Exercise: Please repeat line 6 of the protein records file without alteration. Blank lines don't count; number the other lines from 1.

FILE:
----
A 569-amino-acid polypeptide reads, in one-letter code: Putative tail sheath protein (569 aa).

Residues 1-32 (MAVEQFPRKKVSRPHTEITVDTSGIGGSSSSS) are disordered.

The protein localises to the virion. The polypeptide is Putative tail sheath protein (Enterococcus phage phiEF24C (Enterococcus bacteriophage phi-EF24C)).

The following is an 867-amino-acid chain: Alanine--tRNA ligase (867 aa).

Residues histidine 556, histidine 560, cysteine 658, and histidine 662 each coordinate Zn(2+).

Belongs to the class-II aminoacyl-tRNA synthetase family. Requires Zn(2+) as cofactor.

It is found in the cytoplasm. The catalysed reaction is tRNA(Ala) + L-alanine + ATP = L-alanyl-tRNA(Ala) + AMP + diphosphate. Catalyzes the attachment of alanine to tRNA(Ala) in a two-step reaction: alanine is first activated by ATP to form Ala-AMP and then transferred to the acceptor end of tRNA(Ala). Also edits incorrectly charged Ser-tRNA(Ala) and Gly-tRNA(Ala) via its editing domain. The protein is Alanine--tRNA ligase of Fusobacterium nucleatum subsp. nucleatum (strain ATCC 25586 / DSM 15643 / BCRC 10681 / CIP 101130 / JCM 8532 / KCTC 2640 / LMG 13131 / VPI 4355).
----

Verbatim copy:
Belongs to the class-II aminoacyl-tRNA synthetase family. Requires Zn(2+) as cofactor.